South Africa ‘ill-prepared’ for cyber attacks
South Africa ‘ill-prepared’ for cyber attacks
Security breaches of South African company websites by a hacktivist group have highlighted how unprepared the country is when dealing with cyber attacks, says a top expert.
Team Ghost Shell, a hacker group claiming links to hacktivists Anonymous, tweeted this week that it had leaked 700,000 account details stored in African website databases.
Details such as individuals’ names, account passwords, identification numbers and even high school pass marks have been exposed.
And websites of South African companies, such as Johannesburg Stock Exchange (JSE) listed Woolworths Holdings, dominate the list of Ghost Shell’s African targets.
Woolworths has said that it is aware of the attacks on its website and has even closed down its investor relations website that was compromised.
Meanwhile, Ghost Shell says it plans to break into South Africa’s government information databases and expose evidence of corruption, as part of its "#ProjectSunRise – Africa's heart" operation. But the group has thus far largely targeted private and public companies and exposed citizens’ personal details.
The South African arm of hacktivist group Anonymous has also publicly distanced itself from Ghost Shell.
Nevertheless, an expert has expressed concern over the apparent large scale website security breaches in South Africa.
“I am concerned that we are not prepared as a country to deal strategically with cyber attacks,” says Craig Rosewarne, the former founder and chairman of the Information Security Group of Africa and current managing director of Wolfpack Information Risk.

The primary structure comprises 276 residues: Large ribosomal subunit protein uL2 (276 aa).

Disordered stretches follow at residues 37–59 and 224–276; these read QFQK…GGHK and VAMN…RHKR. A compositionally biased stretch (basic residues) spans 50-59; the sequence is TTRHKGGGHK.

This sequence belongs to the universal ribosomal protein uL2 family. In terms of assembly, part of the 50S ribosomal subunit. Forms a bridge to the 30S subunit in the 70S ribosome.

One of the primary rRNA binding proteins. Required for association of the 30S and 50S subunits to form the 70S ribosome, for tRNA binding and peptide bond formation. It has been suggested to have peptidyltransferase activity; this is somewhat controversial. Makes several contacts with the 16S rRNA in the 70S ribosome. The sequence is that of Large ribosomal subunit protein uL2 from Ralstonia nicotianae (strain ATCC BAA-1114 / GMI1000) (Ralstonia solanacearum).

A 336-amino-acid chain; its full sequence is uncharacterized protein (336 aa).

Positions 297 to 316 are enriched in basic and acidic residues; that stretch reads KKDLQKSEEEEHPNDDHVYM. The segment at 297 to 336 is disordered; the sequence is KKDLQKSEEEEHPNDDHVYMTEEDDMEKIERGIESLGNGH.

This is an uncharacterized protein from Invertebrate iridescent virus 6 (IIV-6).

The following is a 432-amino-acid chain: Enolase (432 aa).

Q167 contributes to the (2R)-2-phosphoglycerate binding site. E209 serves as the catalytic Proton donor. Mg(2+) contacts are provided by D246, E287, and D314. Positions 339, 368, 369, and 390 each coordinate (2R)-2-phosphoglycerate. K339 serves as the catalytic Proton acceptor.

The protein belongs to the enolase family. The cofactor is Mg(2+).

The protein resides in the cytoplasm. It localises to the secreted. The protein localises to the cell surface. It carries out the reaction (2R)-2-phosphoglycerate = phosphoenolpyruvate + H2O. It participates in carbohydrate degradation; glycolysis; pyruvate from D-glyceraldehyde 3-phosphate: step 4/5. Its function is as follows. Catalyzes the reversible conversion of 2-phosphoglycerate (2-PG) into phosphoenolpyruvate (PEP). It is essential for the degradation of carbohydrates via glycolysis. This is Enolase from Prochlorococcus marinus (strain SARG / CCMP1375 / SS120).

“Most companies and even agencies are not co-operating effectively to share intelligence,” Rosewarne adds.
Rosewarne says that Wolfpack Information Risk, in its 2012/13 ‘South African Cyber Threat Barometer’ report, identified internet banking, e-commerce and social media websites as being the top targets for criminals.
The report goes on to say that criminals are after logon credentials, bank or credit card information and personally identifiable information of South Africans, with the most common attack methods being phishing, the abuse of system privileges and malicious code infections.
However, despite the risks South Africans face online, Rosewarne acknowledges that the country’s government is attempting to curb the problem.
In March last year, South Africa’s government adopted a ‘National Cybersecurity Policy Framework’, which seeks to combat cyber warfare and cyber crime; develop, review and update existing substantive and procedural laws; and build confidence and trust in the secure use of Information and Communication Technologies (ICT).
The South African government is also finalising plans for a national cyber security hub and ‘cyber inspectors’. The hub is planned to form as a central contact point for online security initiatives across the country, while government is looking to establish a National Cyber security Advisory Council (NCAC) in collaboration with the private sector. Government has said these initiatives could be launched in 2014.
But while these government measures are slowly being introduced, David Emm, a malware expert for the European Research Centre at antivirus and security software firm Kaspersky Lab, says that South Africa is not unique in being targeted by the likes of Ghost Shell.
Just last month, login details from 1.6 million accounts were posted online by hacktivist group Ghost Shell after it carried a series of attacks on the United States’ National Aeronautics and Space Administration (Nasa) and the Federal Bureau of Investigation (FBI). The European Space Agency was also hit.